In terms of region of interest (ROI) localization, the anterior insular cortex appears to be of importance. The relevance of this region in AN has been emphasized in various brain structural [33,34,35,36,37] and functional [38,39,40,41] studies, and it even led to the postulation of the so-called “insula hypothesis” of AN [42,43]. This hypothesis states that early developmental damage in combination with socio-cultural and other stressors, such as dieting and hormonal changes, may lead to an impairment of insula function. The insula, as a central hub, conveys the information of numerous cortical and subcortical brain areas and therefore plays a central role in the interoceptional awareness and monitoring of the bodily state (somatic marker hypothesis) [44,45]. This includes, among other functions, the experience of physiological correlates of fear and anxiety [46] as well as taste [47,48], hunger [49], disgust [50], and visceral information [51]. Hence, altered insula functioning could explain the dysfunction of interoceptive awareness in AN in turn by not only biasing the experience of one’s own bodily condition or the pleasantness/valence of consumed food but also the reward-related and motivational aspects of food intake [52]. Despite the high relevance of the insular lobe in AN pathomechanism, this area has never been targeted by previous MRS studies.

Rationale of our Study

This study examined female adults with AN, female adults who had recovered (REC) from AN, and healthy controls (HC) via MRS, which targeted the insular cortex. Considering the results of earlier studies, we expected to observe increased Cre and t-Cho signals in women with AN and decreased mI, while no clear hypothesis regarding NAA and Glx could be derived from previous studies. All hypothetical differences were expected to normalize in the REC subjects.

2. Methods and Materials

2.1. Participants

The MR spectra of 35 female patients with AN were acquired. Patients were recruited at the in- and outpatient units of the Department of Psychosomatic Medicine and Psychotherapy at the University of Freiburg as well as cooperating hospitals. Diagnoses were made by experienced and board-certified psychiatrists and psychologists and were confirmed by the structured clinical interviews SCID-I and SCID-II [53,54]. Diagnostic criteria according to the DSM-5 [55] were relevant for study inclusion. All AN patients met the weight criterion of a body mass index (BMI) < 18.5 kg/m2. Three patients had to be excluded because of either data loss or corruption. Of the 32 remaining AN patients, 3 were of the binge eating/purging subtype, while all others were of the restrictive subtype.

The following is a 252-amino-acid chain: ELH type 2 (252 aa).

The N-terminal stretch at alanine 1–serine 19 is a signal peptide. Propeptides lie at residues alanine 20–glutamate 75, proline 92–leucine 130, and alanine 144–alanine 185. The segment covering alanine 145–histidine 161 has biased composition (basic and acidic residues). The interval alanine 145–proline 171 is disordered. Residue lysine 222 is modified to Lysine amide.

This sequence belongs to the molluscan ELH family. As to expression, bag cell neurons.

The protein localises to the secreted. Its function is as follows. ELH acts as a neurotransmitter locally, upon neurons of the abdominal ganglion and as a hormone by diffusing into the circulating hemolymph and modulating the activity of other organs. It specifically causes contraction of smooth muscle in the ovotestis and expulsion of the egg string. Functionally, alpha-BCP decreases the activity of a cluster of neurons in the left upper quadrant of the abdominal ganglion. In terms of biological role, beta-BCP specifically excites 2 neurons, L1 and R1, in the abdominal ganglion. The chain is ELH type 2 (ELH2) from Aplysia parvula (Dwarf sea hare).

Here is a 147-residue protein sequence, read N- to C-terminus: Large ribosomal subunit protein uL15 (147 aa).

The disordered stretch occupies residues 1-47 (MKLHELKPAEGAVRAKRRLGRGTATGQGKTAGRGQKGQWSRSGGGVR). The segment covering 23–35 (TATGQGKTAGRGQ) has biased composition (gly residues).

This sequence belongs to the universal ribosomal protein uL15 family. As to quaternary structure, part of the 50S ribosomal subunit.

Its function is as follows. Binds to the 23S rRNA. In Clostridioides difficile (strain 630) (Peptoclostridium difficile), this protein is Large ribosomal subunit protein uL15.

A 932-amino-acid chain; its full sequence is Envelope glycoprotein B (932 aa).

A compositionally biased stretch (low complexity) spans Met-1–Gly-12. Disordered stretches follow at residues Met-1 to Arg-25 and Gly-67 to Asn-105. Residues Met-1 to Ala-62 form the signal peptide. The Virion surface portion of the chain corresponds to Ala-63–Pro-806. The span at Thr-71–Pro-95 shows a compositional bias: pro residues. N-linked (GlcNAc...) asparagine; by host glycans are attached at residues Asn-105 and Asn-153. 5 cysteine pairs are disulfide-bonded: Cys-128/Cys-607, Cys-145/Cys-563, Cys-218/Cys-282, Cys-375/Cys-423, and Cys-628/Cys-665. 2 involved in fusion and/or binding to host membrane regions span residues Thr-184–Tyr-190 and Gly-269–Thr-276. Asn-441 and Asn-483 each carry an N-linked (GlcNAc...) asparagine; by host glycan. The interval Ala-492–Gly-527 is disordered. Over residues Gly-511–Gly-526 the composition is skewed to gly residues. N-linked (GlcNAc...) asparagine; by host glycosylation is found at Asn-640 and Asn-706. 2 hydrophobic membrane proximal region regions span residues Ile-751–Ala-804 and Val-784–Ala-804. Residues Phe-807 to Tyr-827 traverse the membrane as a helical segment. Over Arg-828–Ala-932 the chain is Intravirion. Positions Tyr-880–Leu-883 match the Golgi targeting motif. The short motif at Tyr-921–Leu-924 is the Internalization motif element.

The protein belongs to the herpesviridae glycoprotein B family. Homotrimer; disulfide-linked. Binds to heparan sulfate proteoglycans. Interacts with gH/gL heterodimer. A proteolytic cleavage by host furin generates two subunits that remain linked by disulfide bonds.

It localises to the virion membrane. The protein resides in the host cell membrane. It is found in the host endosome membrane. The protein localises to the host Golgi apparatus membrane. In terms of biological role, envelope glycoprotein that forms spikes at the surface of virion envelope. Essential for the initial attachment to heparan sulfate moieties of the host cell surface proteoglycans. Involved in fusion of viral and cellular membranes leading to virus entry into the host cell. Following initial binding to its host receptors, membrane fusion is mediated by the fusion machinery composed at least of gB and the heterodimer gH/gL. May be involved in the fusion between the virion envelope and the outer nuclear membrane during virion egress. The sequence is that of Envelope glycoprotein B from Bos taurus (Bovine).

Twenty-two REC were recruited for MRS acquisition and fulfilled the following recovery criteria [56]: No eating disorder symptomatology for at least 12 months with a conservative eating disorder examination total score (EDE) total score [57,58] within 1 standard deviation of normal. For study inclusion, a minimal BMI of >20 kg/m2 was envisaged, which most REC participants met. However, the BMI of four REC subjects was slightly below 20 kg/m2 (19.3–19.8 kg/m2). These participants were clinically completely recovered and had never exceeded a BMI >20 kg/m2. In addition, 2 REC subjects had a BMI of 18.5–19.0 kg/m2 with similar features, while 1 REC participant had to be excluded because of data loss or corruption, resulting in a final sample size of 21 individuals for the REC group. Finally, 1 REC participant was of the binge eating/purging subtype, while all others were of the restrictive subtype.
HC subjects were recruited via advertisements in local newspapers and announcements on the notice board of the participating hospital. The MR spectra of 40 age-matched female HC subjects were available. Mental disorders in HC subjects were ruled out by SCID-I and II interviews. After 7 HC participants were excluded because of either data loss or corruption, the final HC sample size was 33 individuals.